[Beowulf] Benchmark results

Robert G. Brown rgb at phy.duke.edu
Tue Jan 6 09:51:25 EST 2004


On Tue, 6 Jan 2004, Joe Landman wrote:

> Hi Rene:
> 
>   How long were the runs in comparison to the timer resolution?  What 
> other processes (if any) were running?  Did various cron-jobs light off 
> during any portion of this?
> 
>    For opterons, there is an a processor affinity issue whereby you can 
> get different performance if the memory allocated and used is not 
> associated with that processor.  I have heard that there are patches 
> which deal with this, though I haven't had time to try them.  I do seem 
> to remember an alignment issue for Xeon as well. 
> 
>    I would not expect absolutely identical timing data each time the 
> benchmark were run,  but I would expect a tight grouping around a mean 
> value.  The relative size of the error would be related to a number of 
> factors, including timer resolution, machine state, etc.  For runs of 
> reasonable length (longer than 30 minutes), the timer resolution effects 
> should be minimal.  If you have other processes lighting off, consuming 
> memory, processor cycles, cache, bandwidth, interrupts, it is likely 
> that your distribution will reflect this.
> 
> Joe

Ya.  This is one of the things motivating the bproc beowulf design --
the ability to build a "stripped" machine with much more controlled and
predictable state and with an absolutely minimal set of competing
"system" tasks running on an otherwise quiescent system.  You can check
out Scyld (open source commercial) or Clustermatic (non-commercial/GPL)
if you want to pursue this route.

The run length issue is pure central limit theorem.  If you do short
runs (or internally time short loops), expect large fluctuations and a
relatively broad distribution of times as e.g. a task swap or context
switch in the middle of a timing loop will lead to wildly different
times on a per-case basis.  If you run "long" times you can average more
effectively over the fluctuating/uncontrolled part of the system state
and your mean times SHOULD home in their true mean value, with a
distribution of means that narrows roughly with the inverse square root
of the run time.

Exceptions to this are, as Joe noted, persistent state differences
between runs.  These should be investigated and understood, as 5%
runtime difference is like getting a free node in twenty and worth
pursuing.

ps and top are your friend.  They'll eat some cycles themselves (good
old Heisenberg, sort of:-), but they'll also give you a realtime picture
of the tasks that are competing.  xmlsysd/wulfstat might help as well
(sort of like vmstat and/or netstat run across the whole cluster at
once).  The other thing I can think of that might result in a large
persistent variance (besides memory/motherboard issues) is substantial
difference in network communication pattern.  If your communications
aren't carefully organized, they may self-organize depending on a
nucleation condition (who talks to who and and gets through first).  I
can easily imagine distinct communication patterns emerging with a large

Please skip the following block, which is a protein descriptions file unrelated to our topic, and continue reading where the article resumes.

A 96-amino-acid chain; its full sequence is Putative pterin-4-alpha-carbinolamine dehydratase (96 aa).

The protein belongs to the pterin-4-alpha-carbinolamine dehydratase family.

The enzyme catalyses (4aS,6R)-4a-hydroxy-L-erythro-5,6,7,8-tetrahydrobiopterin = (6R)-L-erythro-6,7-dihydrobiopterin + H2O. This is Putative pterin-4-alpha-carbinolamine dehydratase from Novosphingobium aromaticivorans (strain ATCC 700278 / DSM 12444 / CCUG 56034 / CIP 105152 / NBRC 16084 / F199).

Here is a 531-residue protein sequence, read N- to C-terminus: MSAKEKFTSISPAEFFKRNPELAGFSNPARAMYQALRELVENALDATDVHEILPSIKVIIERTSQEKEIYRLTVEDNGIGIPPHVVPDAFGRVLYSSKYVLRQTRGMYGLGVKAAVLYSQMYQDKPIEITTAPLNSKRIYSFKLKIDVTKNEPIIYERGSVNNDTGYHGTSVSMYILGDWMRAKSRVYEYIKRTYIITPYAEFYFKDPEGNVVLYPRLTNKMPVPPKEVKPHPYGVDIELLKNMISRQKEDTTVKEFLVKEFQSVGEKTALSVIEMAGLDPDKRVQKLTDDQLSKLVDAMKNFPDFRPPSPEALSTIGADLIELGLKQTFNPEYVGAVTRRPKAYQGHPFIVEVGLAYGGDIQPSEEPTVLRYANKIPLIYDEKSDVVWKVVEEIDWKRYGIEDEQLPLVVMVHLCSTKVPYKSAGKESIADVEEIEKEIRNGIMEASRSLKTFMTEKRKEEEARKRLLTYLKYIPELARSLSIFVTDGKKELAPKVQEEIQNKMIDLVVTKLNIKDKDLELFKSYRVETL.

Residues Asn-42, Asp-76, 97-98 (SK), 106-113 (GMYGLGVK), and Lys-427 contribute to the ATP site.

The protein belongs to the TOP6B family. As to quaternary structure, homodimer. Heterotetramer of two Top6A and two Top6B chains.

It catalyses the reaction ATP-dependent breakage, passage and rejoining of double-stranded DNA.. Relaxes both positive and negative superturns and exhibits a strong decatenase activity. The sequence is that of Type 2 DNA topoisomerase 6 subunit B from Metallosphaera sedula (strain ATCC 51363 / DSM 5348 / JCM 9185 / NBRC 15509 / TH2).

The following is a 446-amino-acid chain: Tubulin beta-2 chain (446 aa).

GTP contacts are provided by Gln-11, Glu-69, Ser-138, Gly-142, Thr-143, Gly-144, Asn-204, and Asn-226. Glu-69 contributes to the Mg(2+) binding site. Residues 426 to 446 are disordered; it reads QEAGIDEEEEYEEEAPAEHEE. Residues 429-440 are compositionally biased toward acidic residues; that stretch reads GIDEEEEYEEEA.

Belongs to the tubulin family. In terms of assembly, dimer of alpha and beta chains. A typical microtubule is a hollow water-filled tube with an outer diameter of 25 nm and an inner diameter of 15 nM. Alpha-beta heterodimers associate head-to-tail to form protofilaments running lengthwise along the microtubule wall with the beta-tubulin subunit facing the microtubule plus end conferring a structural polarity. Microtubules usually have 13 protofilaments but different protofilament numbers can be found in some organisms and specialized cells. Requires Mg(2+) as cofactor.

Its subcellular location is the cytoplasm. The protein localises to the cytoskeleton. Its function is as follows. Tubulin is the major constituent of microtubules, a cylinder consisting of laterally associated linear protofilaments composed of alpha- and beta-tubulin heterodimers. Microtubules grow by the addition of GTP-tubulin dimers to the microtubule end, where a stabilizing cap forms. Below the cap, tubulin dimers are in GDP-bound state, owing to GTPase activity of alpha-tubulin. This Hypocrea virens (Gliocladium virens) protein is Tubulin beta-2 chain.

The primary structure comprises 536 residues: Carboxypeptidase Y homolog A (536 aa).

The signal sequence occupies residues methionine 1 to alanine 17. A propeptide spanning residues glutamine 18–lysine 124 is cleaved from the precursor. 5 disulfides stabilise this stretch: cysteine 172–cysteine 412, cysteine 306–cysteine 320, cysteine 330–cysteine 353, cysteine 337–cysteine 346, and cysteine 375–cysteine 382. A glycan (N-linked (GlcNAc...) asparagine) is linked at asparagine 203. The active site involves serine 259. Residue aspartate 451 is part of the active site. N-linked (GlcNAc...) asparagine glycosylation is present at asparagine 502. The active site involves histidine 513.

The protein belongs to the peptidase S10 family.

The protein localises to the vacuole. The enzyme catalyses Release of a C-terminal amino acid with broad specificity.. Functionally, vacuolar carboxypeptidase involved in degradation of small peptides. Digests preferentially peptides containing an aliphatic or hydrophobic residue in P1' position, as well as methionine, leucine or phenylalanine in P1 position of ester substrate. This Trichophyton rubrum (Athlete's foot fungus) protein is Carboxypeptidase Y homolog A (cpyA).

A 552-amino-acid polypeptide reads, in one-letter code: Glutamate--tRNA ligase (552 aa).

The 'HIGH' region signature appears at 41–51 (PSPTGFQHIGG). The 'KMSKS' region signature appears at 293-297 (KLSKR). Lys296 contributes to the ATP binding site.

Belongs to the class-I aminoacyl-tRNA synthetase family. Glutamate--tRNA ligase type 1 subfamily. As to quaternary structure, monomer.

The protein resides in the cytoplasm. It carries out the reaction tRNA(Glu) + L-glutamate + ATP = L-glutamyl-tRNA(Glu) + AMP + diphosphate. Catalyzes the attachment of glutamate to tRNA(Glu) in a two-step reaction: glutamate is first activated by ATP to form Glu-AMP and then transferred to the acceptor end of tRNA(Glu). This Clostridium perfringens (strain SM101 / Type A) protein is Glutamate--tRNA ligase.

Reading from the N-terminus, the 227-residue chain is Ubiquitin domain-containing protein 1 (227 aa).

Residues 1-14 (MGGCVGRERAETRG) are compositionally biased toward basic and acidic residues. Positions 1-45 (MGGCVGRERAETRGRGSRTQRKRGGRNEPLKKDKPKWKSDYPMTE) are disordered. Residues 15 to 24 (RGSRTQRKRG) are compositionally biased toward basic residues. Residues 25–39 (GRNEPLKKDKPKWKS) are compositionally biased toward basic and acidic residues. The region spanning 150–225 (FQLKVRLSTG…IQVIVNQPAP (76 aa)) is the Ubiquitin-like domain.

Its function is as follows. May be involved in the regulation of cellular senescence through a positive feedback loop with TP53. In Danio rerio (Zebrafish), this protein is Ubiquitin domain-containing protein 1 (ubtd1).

variance.

Actually, if I were a REAL computer scientist, this would be a fairly
interesting topic for a research project -- spontaneous emergence of
persistent patterns with very different efficiencies in complex
networks.  If you look (and upon examination it looks like this might be
the problem) there are probably research papers out there on it already.
Can't imagine that this hasn't been studied.

   rgb

> 
> Rene Storm wrote:
> 
> >Dear cluster folks,
> >
> >I saw some weird results of different benchmarks on my systems.
> >My problem is to verify these results.
> >
> >I've played with hpl benchmark on our clusters (8 CPU Intel, 8 CPU Opteron) and wasn't able to get two times the same result. Of course no configuration changes. Difference round 5-10%.
> >
> >So I went down to one machine, but the same behavior.
> >Standart mpich, per-complied lapack, two processor on an smp machine.
> >10 times the same benchmark gives back 10 different results.
> >Same trouble with stream memory benchmark, dgemv matrix calculation and others.
> >
> >There was no network, but it was a big installation, so it could be, that there are some running jobs (eg cron-jobs) which disturb my benchmarks results.
> >
> >Next Step: I created a self-booting cdrom from the scratch - added litte bit of X and a gui my benchmarks.
> >
> >1) cpi - calculating pi with mpich on smp (ch_p4 on loopback)
> >2+3) dgemv - 5kx5k matrix calculation , single and smp
> >4) crafty chess benchmark - 2 threads
> >5) /bin/true - calling true via fork(), taking the time
> >6) PMB-MPI1 - Pallas benchmark
> >
> >There is only sshd for mpich running, everything is loaded from the cdrom into a ramdisk.
> >BUT same result for the results. 5-10% unsteady.
> >
> >Please let me know, if you could see same behavior on your machines.
> >Does someone know a reason for that?
> >
> >
> >If you would like to check this cd out -> 
> >http://212.12.58.172/bench/bench_on_cd.iso.gz
> >40 MB download. You will need at least 512MB and no usb mice, keyboard.
> >
> >Thanks in advance
> >Rene Storm
> >
> >
> >
> >
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> >  
> >
> 
> -- 
> Joseph Landman, Ph.D
> Scalable Informatics LLC,
> email: landman at scalableinformatics.com
> web  : http://scalableinformatics.com
> phone: +1 734 612 4615
> 
> 
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Robert G. Brown	                       http://www.phy.duke.edu/~rgb/
Duke University Dept. of Physics, Box 90305
Durham, N.C. 27708-0305
Phone: 1-919-660-2567  Fax: 919-660-2525     email:rgb at phy.duke.edu



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